Love songs abound on 2003’s Red Devil Dawn, but most of the love is dead or dying or at least dirty. That makes sense: Just a few years after his split with indie stalwarts Archers of Loaf, Eric Bachmann had forcefully forged a new identity and sound with Crooked Fingers, and he quickly amassed a catalog of gorgeous, poetic songs about weary losers and broken lives. This is the album that gave their desperation its most pointed, perfectly detailed homes.
Red Devil Dawn was the third Crooked Fingers album inside of four years, and in hindsight, it feels like both the pinnacle and the end of Crooked Fingers Phase One. Bachmann had perfected the art of darkness, of finding his characters and stories in solitude and then adding or subtracting sounds and players to make them come alive. Never had they seemed more personal or more vulnerable than on Red Devil Dawn, from the ornery argument on “You Threw a Spark” to the heartbreaking album closer “Carrion Doves,” which posits that “what can make us one can make us come undone.”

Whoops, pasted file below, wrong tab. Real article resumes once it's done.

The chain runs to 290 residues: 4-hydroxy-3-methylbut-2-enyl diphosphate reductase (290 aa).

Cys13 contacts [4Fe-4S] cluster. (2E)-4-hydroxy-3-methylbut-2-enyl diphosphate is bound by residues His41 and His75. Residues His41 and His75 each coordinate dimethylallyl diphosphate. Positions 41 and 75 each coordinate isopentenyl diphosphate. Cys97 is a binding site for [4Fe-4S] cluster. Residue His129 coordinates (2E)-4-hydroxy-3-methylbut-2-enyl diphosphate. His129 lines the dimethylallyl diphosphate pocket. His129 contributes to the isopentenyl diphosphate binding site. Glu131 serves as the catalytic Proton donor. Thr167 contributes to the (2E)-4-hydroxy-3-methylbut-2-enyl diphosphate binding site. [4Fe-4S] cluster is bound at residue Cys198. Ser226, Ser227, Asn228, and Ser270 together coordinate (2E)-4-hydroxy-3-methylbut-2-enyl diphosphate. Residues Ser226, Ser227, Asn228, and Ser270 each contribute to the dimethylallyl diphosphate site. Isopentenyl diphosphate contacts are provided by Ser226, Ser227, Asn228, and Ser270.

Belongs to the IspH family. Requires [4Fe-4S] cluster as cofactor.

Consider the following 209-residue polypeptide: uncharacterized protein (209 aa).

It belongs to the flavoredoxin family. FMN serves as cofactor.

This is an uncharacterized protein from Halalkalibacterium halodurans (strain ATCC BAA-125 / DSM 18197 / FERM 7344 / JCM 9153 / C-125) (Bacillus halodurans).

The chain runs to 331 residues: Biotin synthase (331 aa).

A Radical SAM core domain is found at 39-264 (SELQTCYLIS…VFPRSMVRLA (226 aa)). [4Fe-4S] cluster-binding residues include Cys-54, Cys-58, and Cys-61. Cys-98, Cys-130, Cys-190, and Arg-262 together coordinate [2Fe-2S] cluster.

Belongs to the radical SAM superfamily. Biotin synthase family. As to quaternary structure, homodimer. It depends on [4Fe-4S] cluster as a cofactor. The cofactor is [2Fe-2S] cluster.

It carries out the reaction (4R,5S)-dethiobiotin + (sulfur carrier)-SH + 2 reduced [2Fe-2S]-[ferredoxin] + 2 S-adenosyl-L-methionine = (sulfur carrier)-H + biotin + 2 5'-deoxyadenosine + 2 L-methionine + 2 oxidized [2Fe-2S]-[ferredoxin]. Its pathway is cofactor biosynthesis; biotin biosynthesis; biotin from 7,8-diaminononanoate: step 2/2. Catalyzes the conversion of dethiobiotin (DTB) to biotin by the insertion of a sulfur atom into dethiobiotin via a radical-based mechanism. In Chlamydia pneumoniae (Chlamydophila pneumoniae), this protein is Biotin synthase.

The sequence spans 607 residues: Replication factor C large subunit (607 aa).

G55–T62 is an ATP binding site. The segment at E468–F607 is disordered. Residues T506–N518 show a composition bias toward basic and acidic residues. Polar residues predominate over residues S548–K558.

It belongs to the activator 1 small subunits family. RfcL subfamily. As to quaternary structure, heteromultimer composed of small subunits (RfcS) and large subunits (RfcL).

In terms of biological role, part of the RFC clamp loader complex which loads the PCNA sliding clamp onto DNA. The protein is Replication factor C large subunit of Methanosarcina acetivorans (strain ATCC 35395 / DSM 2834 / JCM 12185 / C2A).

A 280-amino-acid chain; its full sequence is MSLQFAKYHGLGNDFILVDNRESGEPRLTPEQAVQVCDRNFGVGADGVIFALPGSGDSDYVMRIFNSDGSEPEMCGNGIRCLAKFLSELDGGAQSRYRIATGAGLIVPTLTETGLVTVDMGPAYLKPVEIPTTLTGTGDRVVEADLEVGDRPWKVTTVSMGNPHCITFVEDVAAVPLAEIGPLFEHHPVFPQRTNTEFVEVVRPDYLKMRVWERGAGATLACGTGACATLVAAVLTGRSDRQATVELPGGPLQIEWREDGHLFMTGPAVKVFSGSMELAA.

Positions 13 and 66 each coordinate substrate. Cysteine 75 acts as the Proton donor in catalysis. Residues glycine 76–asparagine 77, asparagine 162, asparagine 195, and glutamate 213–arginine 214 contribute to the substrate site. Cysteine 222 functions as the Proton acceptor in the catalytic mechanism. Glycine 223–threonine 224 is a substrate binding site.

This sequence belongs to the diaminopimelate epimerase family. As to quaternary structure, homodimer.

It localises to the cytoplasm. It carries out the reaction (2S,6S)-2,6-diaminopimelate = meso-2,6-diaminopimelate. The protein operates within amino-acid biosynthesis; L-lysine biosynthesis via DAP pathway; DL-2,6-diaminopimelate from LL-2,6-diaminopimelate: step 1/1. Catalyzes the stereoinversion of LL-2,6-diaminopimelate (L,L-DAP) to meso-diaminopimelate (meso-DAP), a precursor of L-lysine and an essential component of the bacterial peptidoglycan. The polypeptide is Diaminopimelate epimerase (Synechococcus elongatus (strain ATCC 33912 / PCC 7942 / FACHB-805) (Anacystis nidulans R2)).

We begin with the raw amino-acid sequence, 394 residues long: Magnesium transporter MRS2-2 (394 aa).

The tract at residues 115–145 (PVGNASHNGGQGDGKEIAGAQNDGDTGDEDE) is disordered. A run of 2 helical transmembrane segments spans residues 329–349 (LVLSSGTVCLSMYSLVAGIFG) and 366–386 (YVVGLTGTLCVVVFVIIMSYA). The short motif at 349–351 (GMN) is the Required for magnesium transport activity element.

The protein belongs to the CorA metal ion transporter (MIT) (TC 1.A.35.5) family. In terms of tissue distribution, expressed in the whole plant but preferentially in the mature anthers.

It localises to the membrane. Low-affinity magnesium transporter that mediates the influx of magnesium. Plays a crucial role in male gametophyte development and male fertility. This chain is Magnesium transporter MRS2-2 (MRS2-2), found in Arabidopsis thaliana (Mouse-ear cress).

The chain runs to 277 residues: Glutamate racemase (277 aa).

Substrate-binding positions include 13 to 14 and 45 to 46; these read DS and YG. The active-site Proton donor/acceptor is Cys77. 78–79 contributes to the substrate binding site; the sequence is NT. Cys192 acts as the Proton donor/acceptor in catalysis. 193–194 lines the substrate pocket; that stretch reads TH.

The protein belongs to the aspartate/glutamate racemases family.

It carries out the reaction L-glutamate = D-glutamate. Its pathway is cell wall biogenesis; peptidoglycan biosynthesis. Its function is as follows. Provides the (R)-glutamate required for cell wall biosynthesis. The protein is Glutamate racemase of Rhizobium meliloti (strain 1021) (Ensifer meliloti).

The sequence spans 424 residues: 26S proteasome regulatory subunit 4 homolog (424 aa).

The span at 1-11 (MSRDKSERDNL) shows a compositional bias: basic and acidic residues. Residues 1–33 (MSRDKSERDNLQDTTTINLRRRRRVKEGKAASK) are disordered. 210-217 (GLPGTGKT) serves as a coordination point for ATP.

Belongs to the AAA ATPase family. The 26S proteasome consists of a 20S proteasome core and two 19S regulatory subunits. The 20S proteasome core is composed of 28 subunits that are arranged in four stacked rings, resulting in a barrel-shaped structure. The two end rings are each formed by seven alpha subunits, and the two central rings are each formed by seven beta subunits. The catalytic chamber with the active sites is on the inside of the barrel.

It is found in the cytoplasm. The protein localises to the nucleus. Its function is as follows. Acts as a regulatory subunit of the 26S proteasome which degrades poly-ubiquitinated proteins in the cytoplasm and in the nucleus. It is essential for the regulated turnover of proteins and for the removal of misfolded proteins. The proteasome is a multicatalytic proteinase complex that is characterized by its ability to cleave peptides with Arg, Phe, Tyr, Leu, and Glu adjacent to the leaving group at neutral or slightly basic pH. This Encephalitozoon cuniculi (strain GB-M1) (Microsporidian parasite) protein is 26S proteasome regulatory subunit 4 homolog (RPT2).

But the album also nudges open the door to where Bachmann would take Crooked Fingers next. “Sweet Marie” adds jaunty horns to a withering-but-somehow-sweet story about infidelity. And elsewhere, there’s more hope in the darkness than ever, though it can be hard to recognise at first. But at the end of “Disappear,” he sums up both Crooked Fingers’ past and its future: “There’s beauty in an ugly thing, redemption in demise.” That’s Red Devil Dawn writ small and simple: It finds the specks of light in the darkest rooms, and spins the whole picture into a gorgeous whole.